13 Big Picture What does MPLS-ICI Accomplish? The MPLS-ICI provides the technical specification component of such an agreement for interconnecting service provider networks using IP/MPLS. A standards-based definition of such an interconnection allows services to be transported over MPLS from one provider edge to the other provider edge in a secure, consistent and transparent manner. In addition, because MPLS is a multi-service transport technology, an MPLS-ICI eliminates the need to have multiple interconnect technologies at the carrier connection points, enabling carriers to simplify network, reduce OPEX and CAPEX, and improve ROI. These are the same factors that initially motivated carriers to deploy MPLS for their converged packet backbone networks.
14 What does it address? MPLS-ICI addresses several network services between two providers including: VPN services (Inter-AS Border Gateway Protocol (BGP)/MPLS IP VPNs) LSPs for IPv4 routes using BGP, that is, labeled IPv4 routes The creation of MPLS pseudowires to transport Layer 2 (ATM, Frame Relay, Ethernet) virtual circuits (VCs) TE data trunks to carry traffic (e.g., voice) that has specific bandwidth requirements and QoS attributes.
15 Inter-Autonomous System (AS) Border Gateway Protocol (BGP)/MPLS IP VPNs
16 Inter-Autonomous System (AS) Border Gateway Protocol (BGP)/MPLS IP VPNs Many service providers offer IP VPN services to their enterprise customers and want to sell these services to global enterprises, even if they do not offer local services in all the geographic territories where these enterprises are active. The previous diagram illustrates one method by which two Service Providers exchange enterprise customer routes between Autonomous System Border Routers (ASBRs) in order to provide IP VPN service between locations that are served by different service providers networks. This method is known as Option B in the Multi-AS section of RFC4364. It depicts how each carrier may offer IP VPN services to multiple end customers and how multiple customers traffic may traverse the same logical interface at the interconnection point between two carrier networks while being kept in separate VPNs. Border Gateway Protocol with Multi Protocol extensions (MP-BGP) is used to exchange routes to customer addresses among PE routers that are attached to the same VPN, and also to associate an MPLS label with each VPN route distrib-uted within an Autonomous System (AS). MP-BGP is also used to exchange this information between ASBRs. In addition to Multi-AS Option B, MPLS-ICI also supports Option A, which defines Virtual Routing and Forwarding tables (VRFs) at each of the providers ASBRs interconnected via a logical interface, so that each provider s ASBR looks like an end-user to the other s. Note that Option A requires an individual (logical) interface (e.g., an Ethernet VC, ATM/FR PVC or TDM timeslot) per VPN.
17 Labeled IPv4 Routes Sometimes carriers may wish to use the MPLS-ICI for not only MPLS-based services, but native IP services as well. To accomplish this for IP services, they can apply an MPLS label to the IPv4 traffic based on the route used to forward the traffic. If they are already running BGP on their ASBRs across the MPLS-ICI, it is beneficial to use this mechanism for distributing routes and labels across the interface. The benefit? This allows the establishment of LSPs to IPv4 destinations and distributes reachability information for IPv4 routes and other routes via a single protocol, namely BGP.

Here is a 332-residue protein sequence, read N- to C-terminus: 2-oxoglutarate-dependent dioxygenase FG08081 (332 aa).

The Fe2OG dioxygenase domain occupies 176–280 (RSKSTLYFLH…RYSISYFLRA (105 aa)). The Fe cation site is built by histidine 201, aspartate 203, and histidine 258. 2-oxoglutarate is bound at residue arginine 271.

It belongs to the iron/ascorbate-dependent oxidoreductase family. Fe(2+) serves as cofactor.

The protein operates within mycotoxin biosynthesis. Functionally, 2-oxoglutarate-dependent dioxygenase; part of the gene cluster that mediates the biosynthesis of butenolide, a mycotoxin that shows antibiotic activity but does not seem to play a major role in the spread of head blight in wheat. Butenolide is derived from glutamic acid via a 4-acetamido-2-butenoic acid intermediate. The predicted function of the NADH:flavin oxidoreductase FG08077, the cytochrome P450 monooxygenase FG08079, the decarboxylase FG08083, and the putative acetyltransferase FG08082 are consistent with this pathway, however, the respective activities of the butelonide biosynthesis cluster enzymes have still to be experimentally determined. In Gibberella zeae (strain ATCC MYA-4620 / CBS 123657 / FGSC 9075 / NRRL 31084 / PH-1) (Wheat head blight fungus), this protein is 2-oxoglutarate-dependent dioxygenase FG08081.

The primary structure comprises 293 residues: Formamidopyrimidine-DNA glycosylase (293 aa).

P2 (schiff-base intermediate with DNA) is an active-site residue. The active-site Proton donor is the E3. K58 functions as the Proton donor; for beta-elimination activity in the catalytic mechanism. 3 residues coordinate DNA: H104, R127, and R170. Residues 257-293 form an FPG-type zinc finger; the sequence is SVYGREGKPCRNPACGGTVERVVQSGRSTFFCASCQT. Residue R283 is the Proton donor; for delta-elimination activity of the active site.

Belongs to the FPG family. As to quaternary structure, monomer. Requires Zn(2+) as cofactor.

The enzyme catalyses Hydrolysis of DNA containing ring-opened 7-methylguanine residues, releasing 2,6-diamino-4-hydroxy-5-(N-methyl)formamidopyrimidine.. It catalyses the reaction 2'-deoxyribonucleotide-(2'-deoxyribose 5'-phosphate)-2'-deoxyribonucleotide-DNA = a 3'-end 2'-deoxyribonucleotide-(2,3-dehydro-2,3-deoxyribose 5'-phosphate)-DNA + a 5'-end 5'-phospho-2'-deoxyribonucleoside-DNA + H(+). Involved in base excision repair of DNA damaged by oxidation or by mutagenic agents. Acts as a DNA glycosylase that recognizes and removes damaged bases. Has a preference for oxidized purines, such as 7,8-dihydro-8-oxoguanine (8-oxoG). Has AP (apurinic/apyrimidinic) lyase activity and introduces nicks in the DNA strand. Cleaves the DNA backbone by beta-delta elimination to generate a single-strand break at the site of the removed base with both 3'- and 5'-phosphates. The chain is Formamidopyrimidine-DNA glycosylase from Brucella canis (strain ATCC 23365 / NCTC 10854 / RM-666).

18 Pseudowires Today, many service providers sell Layer 1 (TDM) or Layer 2 (ATM, Frame Relay and Ethernet virtual circuits (VCs)) intercarrier services provided over various types of legacy interconnections such as ATM NNIs. As carriers build out their IP/MPLS networks, they will continue to sell Layer 1 and Layer 2 services to their customers, but the transport of these services will be over a common IP/MPLS backbone. MPLS pseudowires can emulate TDM channels, as well as ATM, Frame Relay or Ethernet VCs, all over a common MPLS back-bone, while still maintaining the desired characteristics and performance of each service. The MPLS-ICI will allow these services to be carried across a common MPLS-ICI link with the other services described here, thus allowing for migration away from the legacy interconnections.
19 What are pseudowires? Pseudowires (PW) may be- Single segment (the two edges of the network are defined as the ends of the pseudowire, and the pseudowire is transparent to the ASBR) or Multi-segment, in which case segments must be associated with one another at the ASBRs to form an end-end connection. Multi-segment PWs are more complex when it comes to signaling their set-up and rerouting around failures. At the time of this writing, there is still some work to be done in developing mechanisms to provide for resiliency in the event of a failure on one of the pseudowire segments. Whether using single segment or multi-segment pseudowires, the MPLS-ICI between two service provider networks can transport one or more emulated Layer 1 and 2 services.
20 Pseudowire example In Figure 2, an MPLS pseudowire is shown to interconnect Customer 1 Site 1 and Customer 1 Site 2, extending Customer 1 s L2/L1 connections over an IP/MPLS network. Another pseudowire is shown to interconnect Customer 2 Site 1 and Customer 2 Site 2, extending Customer 2 s L2/L1 connections over the IP/MPLS networks.